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This is somewhat of an expanded comment on Eoin's answer and his follow-up question of whether such sets correspond to hyperplanes in the discrete torus.

In the $C_2(n)$ case minimal blocking sets correspond to permutation of ${1...n}$ (consider a permutation matrix; then a minimal blocking set can be formed by choosing the points corresponding to the positions of the 1's in this matrix). Conversely, every minimal blocking set in the $d=2$ case arises this way, so for $n\geq 4$ not every blocking set corresponds to a hyperplane on a torus.

In the $d=3$ case this can be extended to see that every minimal blocking set corresponds to a set of $n$ permutations whose permutation matrix sums to the all 1's matrix (think of stacking the permutation matrices up to form our cube); again it is clear that not all such sets can correspond to hyperplanes if $n \geq 4$.

For $d \geq 4$, one can apply an analogous stacking approach using sets in $C_{d-1}$ to generate all minimal blocking sets although it is not immediately obvious to me how to relate these sets to permutations easily.

For $n = 2$, it is easy to see that both there are exactly two minimal blocking sets in any dimension and both always correspond to toric hyperplanes, and I think this is it seems that all minimal blocking sets are also always true toric hyperplanes for $n=3$ in any dimension due to how little room there is in $S_3$ to form such sets (this should follow from induction on the dimension; once one lays down the first $d-1$-dimensional layer and one point in the next layer, although this should determine where all the remaining points must go in the last two layers). If anyone can easily formalize this idea for the $n=3$ case (or provide a counterexample) I would love to see a proof or counterexample of thisit.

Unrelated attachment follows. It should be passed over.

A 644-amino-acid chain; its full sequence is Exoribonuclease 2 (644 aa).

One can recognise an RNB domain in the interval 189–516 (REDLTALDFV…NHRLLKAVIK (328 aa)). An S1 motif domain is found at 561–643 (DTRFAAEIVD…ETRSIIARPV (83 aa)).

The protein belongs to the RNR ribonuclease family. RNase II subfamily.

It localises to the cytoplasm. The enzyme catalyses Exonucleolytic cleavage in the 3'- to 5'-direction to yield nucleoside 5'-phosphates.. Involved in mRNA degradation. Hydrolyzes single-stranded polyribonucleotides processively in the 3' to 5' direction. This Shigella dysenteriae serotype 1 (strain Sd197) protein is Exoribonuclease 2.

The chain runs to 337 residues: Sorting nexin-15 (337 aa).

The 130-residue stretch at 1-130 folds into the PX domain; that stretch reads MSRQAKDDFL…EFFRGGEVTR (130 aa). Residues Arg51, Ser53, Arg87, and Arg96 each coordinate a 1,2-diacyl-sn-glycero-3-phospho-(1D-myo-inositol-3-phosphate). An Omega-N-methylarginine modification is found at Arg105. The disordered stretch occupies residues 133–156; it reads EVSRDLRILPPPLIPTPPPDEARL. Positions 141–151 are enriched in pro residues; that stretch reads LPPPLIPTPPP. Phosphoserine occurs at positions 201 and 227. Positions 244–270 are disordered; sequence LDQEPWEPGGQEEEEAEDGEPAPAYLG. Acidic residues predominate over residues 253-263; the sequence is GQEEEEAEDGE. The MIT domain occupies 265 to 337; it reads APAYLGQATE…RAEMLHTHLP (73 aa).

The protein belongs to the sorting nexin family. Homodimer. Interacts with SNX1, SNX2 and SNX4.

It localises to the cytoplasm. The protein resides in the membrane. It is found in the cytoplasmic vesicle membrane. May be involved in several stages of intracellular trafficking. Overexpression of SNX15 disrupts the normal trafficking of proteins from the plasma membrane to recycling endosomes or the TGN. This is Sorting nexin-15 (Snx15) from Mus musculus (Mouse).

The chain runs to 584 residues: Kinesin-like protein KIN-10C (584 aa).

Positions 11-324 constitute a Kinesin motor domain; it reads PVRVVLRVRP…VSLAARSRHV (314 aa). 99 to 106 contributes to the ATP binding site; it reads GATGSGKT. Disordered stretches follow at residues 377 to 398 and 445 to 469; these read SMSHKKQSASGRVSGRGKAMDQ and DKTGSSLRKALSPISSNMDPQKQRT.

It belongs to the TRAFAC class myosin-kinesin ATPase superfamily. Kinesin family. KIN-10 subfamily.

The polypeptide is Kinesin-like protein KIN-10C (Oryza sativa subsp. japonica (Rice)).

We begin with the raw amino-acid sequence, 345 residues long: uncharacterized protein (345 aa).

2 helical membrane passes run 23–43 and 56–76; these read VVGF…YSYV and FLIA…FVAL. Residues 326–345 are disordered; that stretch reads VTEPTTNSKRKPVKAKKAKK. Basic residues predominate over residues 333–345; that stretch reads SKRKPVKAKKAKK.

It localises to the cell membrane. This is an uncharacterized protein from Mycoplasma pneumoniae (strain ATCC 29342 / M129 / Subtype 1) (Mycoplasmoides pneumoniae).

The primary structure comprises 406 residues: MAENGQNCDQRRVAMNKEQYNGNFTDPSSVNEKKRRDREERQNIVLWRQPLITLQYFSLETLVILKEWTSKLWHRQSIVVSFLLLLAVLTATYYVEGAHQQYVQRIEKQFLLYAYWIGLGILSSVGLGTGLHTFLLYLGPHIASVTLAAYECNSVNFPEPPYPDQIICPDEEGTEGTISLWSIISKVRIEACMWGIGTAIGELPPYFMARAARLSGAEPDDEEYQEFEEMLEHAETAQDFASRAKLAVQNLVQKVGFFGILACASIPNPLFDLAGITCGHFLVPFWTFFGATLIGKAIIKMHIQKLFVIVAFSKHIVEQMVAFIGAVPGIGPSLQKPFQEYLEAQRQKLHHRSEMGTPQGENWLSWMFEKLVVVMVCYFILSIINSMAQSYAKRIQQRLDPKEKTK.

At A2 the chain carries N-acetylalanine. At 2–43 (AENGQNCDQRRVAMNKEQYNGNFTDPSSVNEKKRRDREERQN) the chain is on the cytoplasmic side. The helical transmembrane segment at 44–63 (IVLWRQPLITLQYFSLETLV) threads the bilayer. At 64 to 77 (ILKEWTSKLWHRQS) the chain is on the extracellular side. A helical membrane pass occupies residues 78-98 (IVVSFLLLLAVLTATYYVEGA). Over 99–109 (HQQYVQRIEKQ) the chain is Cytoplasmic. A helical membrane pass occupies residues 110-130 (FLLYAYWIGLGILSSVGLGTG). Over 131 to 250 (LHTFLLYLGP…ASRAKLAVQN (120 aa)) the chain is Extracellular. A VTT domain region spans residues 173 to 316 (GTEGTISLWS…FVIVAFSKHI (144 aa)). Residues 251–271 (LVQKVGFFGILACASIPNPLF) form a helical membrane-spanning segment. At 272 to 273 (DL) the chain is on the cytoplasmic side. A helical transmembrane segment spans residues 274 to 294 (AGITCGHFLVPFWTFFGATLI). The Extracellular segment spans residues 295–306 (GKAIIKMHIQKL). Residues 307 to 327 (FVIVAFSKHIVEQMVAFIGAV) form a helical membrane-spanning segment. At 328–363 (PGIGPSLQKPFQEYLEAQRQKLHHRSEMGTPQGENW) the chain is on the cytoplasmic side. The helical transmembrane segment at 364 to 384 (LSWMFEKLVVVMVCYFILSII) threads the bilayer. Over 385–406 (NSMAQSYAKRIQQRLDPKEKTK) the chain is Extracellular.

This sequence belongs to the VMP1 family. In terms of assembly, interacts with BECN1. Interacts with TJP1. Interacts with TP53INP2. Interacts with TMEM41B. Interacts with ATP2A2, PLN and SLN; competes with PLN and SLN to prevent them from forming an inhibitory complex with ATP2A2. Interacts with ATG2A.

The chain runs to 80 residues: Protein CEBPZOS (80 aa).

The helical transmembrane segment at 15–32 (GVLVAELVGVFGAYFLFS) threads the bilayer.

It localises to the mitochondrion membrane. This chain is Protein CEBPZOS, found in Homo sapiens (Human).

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This is somewhat of an expanded comment on Eoin's answer and his follow-up question of whether such sets correspond to hyperplanes in the discrete torus.

In the $C_2(n)$ case minimal blocking sets correspond to permutation of ${1...n}$ (consider a permutation matrix; then a minimal blocking set can be formed by choosing the points corresponding to the positions of the 1's in this matrix). Conversely, every minimal blocking set in the $d=2$ case arises this way, so for $n\geq 4$ not every blocking set corresponds to a hyperplane on a torus.

In the $d=3$ case this can be extended to see that every minimal blocking set corresponds to a set of $n$ permutations whose permutation matrix sums to the all 1's matrix (think of stacking the permutation matrices up to form our cube); again it is clear that not all such sets can correspond to hyperplanes if $n \geq 4$.

For $d \geq 4$, one can apply an analogous stacking approach using sets in $C_{d-1}$ to generate all minimal blocking sets although it is not immediately obvious to me how to relate these sets to permutations easily.

For $n = 2$, it is easy to see that both minimal blocking sets in any dimension always correspond to toric hyperplanes, and I think this is also always true for $n=3$ due to how little room there is in $S_3$ to form such sets, although I would love to see a proof or counterexample of this.